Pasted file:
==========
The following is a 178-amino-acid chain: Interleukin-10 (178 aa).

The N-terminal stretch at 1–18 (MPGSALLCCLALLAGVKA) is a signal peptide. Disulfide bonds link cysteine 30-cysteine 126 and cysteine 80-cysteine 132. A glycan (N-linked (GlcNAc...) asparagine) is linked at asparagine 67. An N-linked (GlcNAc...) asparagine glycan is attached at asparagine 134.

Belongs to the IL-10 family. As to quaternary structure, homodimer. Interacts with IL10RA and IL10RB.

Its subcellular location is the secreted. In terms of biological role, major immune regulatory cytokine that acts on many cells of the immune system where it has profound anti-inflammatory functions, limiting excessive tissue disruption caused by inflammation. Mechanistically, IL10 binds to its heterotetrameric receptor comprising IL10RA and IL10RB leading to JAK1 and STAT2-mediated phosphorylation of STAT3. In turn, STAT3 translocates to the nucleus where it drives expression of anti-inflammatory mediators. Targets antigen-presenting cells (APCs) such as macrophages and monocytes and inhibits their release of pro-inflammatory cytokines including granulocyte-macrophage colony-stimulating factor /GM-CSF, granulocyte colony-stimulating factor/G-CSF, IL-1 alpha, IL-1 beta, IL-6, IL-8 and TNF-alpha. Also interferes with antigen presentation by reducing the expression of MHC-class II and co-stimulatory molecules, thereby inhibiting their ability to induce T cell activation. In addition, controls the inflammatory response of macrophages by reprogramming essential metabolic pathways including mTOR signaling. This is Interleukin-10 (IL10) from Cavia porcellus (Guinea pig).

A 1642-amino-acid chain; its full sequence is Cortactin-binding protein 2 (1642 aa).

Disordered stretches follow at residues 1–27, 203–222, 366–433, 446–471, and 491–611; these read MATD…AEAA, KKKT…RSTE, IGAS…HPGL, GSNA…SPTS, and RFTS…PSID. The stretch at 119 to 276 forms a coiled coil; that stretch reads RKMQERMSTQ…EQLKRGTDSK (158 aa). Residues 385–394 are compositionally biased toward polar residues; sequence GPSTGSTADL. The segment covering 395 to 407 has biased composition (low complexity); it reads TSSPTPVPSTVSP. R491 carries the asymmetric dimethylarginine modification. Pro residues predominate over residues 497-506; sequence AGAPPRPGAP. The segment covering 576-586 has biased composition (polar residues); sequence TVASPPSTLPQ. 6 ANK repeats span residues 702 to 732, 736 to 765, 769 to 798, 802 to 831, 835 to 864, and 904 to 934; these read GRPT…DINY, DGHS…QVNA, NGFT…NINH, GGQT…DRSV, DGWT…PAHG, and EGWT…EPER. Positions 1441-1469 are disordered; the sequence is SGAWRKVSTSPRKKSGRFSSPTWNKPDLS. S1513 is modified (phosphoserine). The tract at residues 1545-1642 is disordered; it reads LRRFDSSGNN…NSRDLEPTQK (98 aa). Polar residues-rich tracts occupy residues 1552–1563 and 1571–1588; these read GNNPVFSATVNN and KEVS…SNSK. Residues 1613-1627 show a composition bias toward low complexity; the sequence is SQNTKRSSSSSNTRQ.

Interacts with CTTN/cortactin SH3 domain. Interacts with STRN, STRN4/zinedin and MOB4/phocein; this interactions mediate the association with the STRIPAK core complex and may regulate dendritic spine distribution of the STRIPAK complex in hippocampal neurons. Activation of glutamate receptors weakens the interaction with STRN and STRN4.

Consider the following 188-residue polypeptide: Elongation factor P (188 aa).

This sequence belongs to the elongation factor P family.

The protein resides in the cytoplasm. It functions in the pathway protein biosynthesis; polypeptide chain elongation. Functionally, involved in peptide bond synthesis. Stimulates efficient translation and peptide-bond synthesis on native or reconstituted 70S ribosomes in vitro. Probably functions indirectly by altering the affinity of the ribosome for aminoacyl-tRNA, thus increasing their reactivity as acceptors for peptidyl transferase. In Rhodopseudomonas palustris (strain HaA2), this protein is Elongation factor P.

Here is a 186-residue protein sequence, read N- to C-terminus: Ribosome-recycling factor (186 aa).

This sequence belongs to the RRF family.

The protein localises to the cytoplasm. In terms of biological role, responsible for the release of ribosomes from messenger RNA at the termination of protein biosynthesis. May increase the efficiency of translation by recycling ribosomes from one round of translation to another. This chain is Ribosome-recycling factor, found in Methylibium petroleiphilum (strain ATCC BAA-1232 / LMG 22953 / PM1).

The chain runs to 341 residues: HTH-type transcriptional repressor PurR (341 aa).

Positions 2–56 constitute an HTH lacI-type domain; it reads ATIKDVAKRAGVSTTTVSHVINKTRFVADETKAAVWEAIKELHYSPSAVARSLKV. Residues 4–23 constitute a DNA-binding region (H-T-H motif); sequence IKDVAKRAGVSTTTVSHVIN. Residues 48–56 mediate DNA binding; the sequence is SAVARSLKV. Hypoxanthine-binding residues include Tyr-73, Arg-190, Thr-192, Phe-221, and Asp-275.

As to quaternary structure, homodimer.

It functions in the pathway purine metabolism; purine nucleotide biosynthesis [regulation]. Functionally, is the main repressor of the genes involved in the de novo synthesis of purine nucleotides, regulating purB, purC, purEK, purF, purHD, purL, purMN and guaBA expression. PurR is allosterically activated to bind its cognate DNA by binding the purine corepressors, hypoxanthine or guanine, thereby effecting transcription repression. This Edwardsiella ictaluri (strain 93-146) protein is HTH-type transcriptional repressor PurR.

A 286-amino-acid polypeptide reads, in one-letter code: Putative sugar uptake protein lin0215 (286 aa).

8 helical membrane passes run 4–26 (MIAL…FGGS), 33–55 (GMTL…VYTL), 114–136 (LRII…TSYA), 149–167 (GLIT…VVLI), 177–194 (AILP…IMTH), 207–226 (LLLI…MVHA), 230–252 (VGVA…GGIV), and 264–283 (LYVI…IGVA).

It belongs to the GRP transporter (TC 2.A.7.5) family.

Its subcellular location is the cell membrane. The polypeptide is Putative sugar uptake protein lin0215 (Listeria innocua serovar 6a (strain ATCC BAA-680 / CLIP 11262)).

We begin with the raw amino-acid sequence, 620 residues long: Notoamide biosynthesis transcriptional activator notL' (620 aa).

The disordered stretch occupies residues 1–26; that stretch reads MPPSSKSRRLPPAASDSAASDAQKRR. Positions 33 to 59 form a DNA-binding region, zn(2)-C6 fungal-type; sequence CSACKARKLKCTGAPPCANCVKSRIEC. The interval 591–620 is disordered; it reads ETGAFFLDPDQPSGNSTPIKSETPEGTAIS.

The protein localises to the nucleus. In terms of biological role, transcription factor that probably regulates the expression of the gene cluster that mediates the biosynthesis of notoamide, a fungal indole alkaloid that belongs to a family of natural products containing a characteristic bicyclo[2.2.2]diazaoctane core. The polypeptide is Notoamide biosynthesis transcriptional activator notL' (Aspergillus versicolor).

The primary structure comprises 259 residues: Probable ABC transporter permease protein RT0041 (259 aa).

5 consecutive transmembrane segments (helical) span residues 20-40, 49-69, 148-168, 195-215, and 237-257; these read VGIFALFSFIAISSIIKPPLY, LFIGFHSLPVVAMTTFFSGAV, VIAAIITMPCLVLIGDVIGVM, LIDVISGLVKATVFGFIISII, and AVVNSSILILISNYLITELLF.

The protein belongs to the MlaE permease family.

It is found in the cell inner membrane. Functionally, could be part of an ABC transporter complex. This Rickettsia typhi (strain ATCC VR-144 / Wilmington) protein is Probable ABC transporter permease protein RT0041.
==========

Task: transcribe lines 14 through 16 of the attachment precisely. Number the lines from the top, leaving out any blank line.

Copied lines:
The chain runs to 341 residues: HTH-type transcriptional repressor PurR (341 aa).

Positions 2–56 constitute an HTH lacI-type domain; it reads ATIKDVAKRAGVSTTTVSHVINKTRFVADETKAAVWEAIKELHYSPSAVARSLKV. Residues 4–23 constitute a DNA-binding region (H-T-H motif); sequence IKDVAKRAGVSTTTVSHVIN. Residues 48–56 mediate DNA binding; the sequence is SAVARSLKV. Hypoxanthine-binding residues include Tyr-73, Arg-190, Thr-192, Phe-221, and Asp-275.

As to quaternary structure, homodimer.